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Illustrated people with rolling luggage wait in line at an airport check-in counter. They stand at a safe distance apart, their hands connected by a thin black line to the woman behind the counter.

While the coronavirus pandemic has affected every major industry, it’s no surprise the impact on travel has been significant. In fact, a recent study reveals that 90% of global travel marketers have slashed their marketing budgets. And, as both business and leisure travel were brought to a standstill, many brands were forced to downsize. But as businesses start to turn the lights back on and consumers begin to regain confidence, there are two key considerations travel marketers are weighing: how to know when to reopen and what the new normal for travel will look like.

Across the globe, the balance between consumer safety and the economic impact on travel remains a struggle. But actions taken now to prepare for the recovery may impact the ability of businesses to survive. With that in mind, we’ve identified travel trends, insights, and strategic steps marketers can apply to their road map to help navigate the path forward.

How to know when to reopen

There are many factors to assess in deciding when to reopen or resume operations, not least of which is the consumer’s appetite to do so. Google’s community mobility reports can help you understand these dynamics in your market.

The reports are broken down by location and display the change in visits to retail and recreation, groceries and pharmacies, parks, transit stations, workplaces, and residential areas.

What travel’s new normal may look like

The pandemic has caused huge shifts in consumer behavior. Some shifts may be temporary, such as increases in people trying to cancel their flights or finding out if their flights were canceled. In fact, we saw “cancel flight” queries (such as, “canceled flight” and “can i cancel my flight”) increase over 15X in March 2020 compared with January of this year.1 As countries begin to open, we are seeing these numbers start to decline.

Message bubble with exclamation point: 15X increase in “cancel flight” queries in March 2020 compared with January 2020.

However, other shifts are likely to change how we travel far into the future (think TSA screenings at airports post-9/11). In fact, 67% of North American consumers expect to make changes to the way they travel, compared to 87% of travelers from APAC and 70% from Europe.2 For instance, searches related to “virtual tours” have grown globally by over 500% year over year,3 suggesting people may prefer an alternative to in-person tours until they feel safe.

Also, as we saw in April, 25% to 35% of consumers’ first trips will be to nearby destinations, such as staycations or places within driving distance.4 Among those who indicated they would be willing to consider travel in the next three months, 50% said they would most likely choose a beach destination or a small town, where it’s easier to maintain social distance.5 Searches for “cabins for rent” have grown globally by over 100% year over year, and searches for “rv rental near” have grown globally by over 200% year over year.”6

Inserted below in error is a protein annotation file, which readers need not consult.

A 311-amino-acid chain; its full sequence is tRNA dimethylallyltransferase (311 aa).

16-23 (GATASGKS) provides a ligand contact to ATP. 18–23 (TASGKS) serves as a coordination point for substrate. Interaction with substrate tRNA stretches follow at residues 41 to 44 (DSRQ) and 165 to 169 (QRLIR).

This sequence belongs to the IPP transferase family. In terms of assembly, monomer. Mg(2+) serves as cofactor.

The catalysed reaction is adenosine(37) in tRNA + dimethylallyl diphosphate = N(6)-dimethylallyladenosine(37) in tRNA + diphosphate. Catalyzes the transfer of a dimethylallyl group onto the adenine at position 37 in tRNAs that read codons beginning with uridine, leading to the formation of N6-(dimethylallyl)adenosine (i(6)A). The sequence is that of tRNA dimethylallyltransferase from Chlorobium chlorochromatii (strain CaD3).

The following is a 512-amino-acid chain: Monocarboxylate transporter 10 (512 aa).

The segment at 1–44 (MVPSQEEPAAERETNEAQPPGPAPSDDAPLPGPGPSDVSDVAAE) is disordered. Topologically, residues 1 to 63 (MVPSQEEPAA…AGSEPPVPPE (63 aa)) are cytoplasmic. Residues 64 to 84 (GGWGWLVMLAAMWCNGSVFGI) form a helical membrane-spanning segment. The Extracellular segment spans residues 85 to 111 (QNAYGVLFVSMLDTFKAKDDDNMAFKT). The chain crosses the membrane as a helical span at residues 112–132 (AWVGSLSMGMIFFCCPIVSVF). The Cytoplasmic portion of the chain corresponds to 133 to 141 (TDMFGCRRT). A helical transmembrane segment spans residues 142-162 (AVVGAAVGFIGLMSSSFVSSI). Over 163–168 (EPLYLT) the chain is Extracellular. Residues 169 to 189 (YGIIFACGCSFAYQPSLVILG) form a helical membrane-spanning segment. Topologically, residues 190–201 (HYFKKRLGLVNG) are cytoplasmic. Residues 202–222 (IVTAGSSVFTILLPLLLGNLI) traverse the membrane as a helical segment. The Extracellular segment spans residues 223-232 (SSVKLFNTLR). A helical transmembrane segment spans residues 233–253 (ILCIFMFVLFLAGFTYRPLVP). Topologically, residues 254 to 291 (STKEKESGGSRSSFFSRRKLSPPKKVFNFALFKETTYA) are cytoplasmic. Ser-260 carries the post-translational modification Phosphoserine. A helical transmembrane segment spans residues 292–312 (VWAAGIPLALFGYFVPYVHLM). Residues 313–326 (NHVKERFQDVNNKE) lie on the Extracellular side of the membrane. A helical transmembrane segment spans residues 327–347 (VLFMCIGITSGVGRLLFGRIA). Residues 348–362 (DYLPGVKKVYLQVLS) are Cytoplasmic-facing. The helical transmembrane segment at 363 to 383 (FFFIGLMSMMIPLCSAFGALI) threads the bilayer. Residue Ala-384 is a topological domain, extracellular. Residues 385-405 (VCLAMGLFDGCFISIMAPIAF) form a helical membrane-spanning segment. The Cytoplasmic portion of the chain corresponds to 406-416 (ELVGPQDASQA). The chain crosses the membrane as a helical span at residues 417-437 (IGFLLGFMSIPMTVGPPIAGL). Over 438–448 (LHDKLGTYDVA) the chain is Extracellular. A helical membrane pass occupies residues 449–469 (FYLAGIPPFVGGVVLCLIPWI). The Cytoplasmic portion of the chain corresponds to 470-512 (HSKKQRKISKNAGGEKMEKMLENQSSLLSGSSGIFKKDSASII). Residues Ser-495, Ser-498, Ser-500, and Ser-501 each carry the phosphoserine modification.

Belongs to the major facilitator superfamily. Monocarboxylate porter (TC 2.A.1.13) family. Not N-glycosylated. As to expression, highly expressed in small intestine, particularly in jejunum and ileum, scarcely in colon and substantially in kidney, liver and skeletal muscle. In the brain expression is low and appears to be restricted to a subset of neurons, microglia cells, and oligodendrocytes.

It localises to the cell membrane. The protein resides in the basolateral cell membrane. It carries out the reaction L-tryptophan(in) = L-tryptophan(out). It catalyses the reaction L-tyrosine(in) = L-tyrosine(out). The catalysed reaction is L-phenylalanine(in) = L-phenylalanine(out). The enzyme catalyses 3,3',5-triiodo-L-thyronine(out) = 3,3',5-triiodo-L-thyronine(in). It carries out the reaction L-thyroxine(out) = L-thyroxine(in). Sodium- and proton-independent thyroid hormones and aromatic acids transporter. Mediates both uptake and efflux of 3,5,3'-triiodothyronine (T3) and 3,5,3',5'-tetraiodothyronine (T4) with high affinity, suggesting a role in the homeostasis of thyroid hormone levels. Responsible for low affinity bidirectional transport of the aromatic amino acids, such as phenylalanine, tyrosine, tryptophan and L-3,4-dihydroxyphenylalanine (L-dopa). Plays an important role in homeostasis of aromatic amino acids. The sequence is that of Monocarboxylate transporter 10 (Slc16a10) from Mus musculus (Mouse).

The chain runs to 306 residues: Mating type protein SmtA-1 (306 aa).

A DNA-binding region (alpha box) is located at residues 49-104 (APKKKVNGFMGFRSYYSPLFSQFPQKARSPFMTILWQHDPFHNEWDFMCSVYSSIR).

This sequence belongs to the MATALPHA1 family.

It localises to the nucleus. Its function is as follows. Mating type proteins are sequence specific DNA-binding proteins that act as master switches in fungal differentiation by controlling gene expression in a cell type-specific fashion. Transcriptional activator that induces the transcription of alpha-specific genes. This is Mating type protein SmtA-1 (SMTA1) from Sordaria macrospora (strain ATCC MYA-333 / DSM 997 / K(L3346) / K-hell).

Why safety is the new necessity

We also know that flexibility and safety are now table stakes, with the industry moving to be less strict with fees for changes and cancellations and more focused on enhanced, hospital-grade cleaning. Countries across APAC have been experiencing similar shifts, though at slightly lower rates than in the U.S. In the recent Traveler Intent survey, among those who indicated they would be willing to consider staying in a hotel in the next three months, 32% said “enhanced, hospital-grade cleaning of hotels” would make them most likely to book a stay.7

We also know that flexibility and safety are now table stakes.

Already, we see some brands in the U.S. responding by creating contactless experiences, such as self-cleaning rooms and new technology to identify medically at-risk travelers. We even see new partnerships emerging with U.S. hoteliers, such as the Four Seasons and Johns Hopkins, or Hilton with Lysol and the Mayo Clinic.

What steps to take now

Megaphone and message bubble: 1. Take action early. Browser window overlaid with points on a line graph: 2. Track leading indicators. Computer chip overlaid with growth indicator arrow: 3. Accelerate digital transformation.

In this moment, it is critical to lean in to consumer expectations and prioritize accordingly.

  • Take action early. Address shifts in consumer behavior by automating your marketing. This enables you to address demand in real time.
  • Track leading indicators. Start tracking key indicators outside of travel, such as searches for restaurants, gyms, and movie theaters. Integrate that information with your own first-party data to better prepare for an increase in demand.
  • Accelerate digital transformation. Put data at the center of your operations to make your business more flexible and adaptable.

Now more than ever, it’s important to remain aware, agile, and adaptable to shifting consumer needs. While we can’t say for certain when travel will pick back up, we do know that people will indicate when they are ready, and staying focused will be critical to a successful recovery.